Very few mares have tackled the males in this race, and fewer still have won. The last to do so was also arguably the best. She was Gallorette, one of the most remarkable members of one of the deepest handicap divisions in American racing history and a four-legged embodiment of the "can-do" spirit of American women that made Rosie the Riveter an icon and sent others into military or military auxiliary service as nurses, WACs (Army), WAVES (Navy) and WASPs (pilots who ferried planes from factories to military bases).
A daughter of Challenger II and the Sir Gallahad III mare Gallette, Gallorette was a child of the World War II era, having been foaled in 1942. She was useful at 2 and very good at 3 when competing against her own sex, but it was at 4 that she truly came into her own and showed what she was made of in the rough-and-tumble of the handicap division.
Unlike the modern era, in which good sex-restricted races for older females are plentiful, handicap racing of the 1940s had few such havens for the fair sex. If a mare was going to compete for big money and prestige, she pretty much had to knock heads with the boys to do it. That was fine with Gallorette. A big, rather masculine mare, she was as strapping as most of the males she faced off against and was not in the least intimidated by any of them.
Gallorette was at her peak in the early spring and late summer of 1946. and she needed every ounce of her speed and toughness in that year's Metropolitan Handicap. Run on May 11 that year, the race was considered one of the best renewals ever, its 14 entrants including 1945 Preakness Stakes winner Polynesian (who would win a championship when official voting in the sprint category was reinstated in 1947); the tough handicapper First Fiddle; 1945 American champion 3-year-old male Fighting Step; and the extremely fast Buzfuz. Gallorette was the only filly or mare entered, but when four horses came slugging it out to the wire in a blanket finish, it was Gallorette's nose that showed in front, with San Carlos Handicap winner Sirde second and First Fiddle another nose back in third.
Gallorette needed even more fortitude on June 22, when she came out for the 10-furlong Brooklyn Handicap at Aqueduct. The field lacked the overall balance of the one that had contested the Met Mile, but the one rival who mattered was Stymie, the champion handicap male of 1945. Also honed to a razor's edge, the horse carried 128 pounds to Gallorette's 118, a 5-pound break for the filly with her sex allowance considered. Stymie was known for his late-running stretch charges, and there were few horses indeed who could withstand one of his knockout punches when there had been some pace up front to set it up.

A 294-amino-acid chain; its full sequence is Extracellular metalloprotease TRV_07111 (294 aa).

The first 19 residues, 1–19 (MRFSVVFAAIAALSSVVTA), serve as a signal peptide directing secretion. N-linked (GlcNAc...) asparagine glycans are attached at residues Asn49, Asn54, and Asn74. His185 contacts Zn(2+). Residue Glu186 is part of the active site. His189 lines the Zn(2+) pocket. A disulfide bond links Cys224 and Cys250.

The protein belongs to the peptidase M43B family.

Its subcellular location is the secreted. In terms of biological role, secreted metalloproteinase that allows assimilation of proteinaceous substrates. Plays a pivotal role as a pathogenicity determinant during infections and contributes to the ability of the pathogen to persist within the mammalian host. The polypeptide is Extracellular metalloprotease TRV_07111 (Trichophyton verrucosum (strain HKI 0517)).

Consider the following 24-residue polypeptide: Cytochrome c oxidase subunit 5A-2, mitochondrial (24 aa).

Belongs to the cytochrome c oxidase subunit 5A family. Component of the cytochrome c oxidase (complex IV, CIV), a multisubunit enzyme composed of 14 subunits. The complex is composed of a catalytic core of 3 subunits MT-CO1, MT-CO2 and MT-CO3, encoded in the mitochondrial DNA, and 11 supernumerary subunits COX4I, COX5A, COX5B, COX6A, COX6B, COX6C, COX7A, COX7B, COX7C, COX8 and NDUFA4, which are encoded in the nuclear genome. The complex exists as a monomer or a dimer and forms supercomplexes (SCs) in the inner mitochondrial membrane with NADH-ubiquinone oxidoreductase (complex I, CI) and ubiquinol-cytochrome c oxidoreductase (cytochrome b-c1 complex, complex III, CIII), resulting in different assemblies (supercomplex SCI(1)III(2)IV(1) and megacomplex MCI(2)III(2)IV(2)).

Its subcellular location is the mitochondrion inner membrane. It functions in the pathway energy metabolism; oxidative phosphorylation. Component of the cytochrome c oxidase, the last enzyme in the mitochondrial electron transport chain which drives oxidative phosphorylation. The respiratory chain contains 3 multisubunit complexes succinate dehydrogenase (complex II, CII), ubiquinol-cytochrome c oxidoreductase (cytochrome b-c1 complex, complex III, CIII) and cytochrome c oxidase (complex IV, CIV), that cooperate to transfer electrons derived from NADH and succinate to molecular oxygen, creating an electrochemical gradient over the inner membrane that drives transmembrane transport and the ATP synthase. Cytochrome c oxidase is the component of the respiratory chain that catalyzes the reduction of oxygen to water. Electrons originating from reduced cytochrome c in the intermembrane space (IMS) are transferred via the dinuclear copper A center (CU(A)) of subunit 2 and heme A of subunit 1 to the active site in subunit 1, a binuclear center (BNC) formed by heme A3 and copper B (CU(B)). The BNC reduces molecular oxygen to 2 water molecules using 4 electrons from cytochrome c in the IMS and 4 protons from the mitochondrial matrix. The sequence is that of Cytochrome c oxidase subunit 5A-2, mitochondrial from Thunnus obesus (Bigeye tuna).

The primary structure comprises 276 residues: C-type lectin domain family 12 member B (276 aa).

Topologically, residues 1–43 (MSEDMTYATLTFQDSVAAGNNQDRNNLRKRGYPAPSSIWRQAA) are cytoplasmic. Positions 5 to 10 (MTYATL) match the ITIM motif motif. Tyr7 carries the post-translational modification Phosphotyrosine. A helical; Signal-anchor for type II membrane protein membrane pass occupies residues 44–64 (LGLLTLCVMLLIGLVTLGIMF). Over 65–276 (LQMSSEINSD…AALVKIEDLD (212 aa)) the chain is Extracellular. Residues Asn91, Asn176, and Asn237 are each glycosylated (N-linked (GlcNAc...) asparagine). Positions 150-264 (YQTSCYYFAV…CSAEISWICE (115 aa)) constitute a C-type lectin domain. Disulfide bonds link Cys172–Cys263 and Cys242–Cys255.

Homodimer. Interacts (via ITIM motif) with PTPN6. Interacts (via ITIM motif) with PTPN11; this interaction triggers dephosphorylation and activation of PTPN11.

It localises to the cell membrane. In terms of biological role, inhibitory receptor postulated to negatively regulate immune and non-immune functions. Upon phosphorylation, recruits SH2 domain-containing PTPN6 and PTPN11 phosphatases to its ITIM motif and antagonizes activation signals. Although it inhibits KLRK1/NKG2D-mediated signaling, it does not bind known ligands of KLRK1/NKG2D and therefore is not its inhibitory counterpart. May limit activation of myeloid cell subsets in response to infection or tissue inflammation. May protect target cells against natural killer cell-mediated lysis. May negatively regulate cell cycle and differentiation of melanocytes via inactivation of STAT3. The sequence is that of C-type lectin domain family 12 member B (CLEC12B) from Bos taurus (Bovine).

Two longshots, Ekyad and Helioptic, obliged by setting up an honest pace in the early going, and then it was time for the Big Two to show their stuff. Gallorette got the first jump, taking the lead at the top of the stretch, but behind her, Stymie was fully uncorked and coming on. Just past the quarter pole, Stymie's surge carried him to the lead, and this was usually where his rivals suddenly looked as though they had been thrown into reverse gear. But Gallorette was having none of it. She fought back, regaining the lost ground inch by painful inch, and at the wire it was her head and a scrap of her neck that showed in front.
Voted the champion handicap mare of 1946, Gallorette raced on for two more seasons before finally joining her two-legged sisters in retiring to more peaceful pursuits. All told, the rugged mare raced 72 times, winning 21 starts and placing in another 33. 54 of her starts were against males, and she won 13 of those, facing off against horses such as 1947 Horse of the Year Armed, 1946 Triple Crown winner and American Horse of the Year Assault, Stymie, and Lucky Draw, who retired having equaled one world record and set five other track records. She couldn't beat them all, but she was always a contender who gave no quarter and asked none, and any male who tackled the Amazonian mare knew he had been in a horse race.
Gallorette's memory lives on in more places than the National Museum of Racing's Hall of Fame, to which she was named in 1962. Two of her seven named foals were stakes winners and successful producers, and through her daughter Courbette, Gallorette is the ancestress of a family developed by Edward Evans that includes 2005 American Horse of the Year Saint Liam, 2017 American Horse of the Year Gun Runner, 1986 Irish champion 2-year-old filly Minstrella and 1973 Argentine champion sire Dancing Moss. Her descendants are a fitting legacy to a mare who was one of the finest warriors of her breed in an era now largely beyond living memory. May her tribe increase and her memory remain green.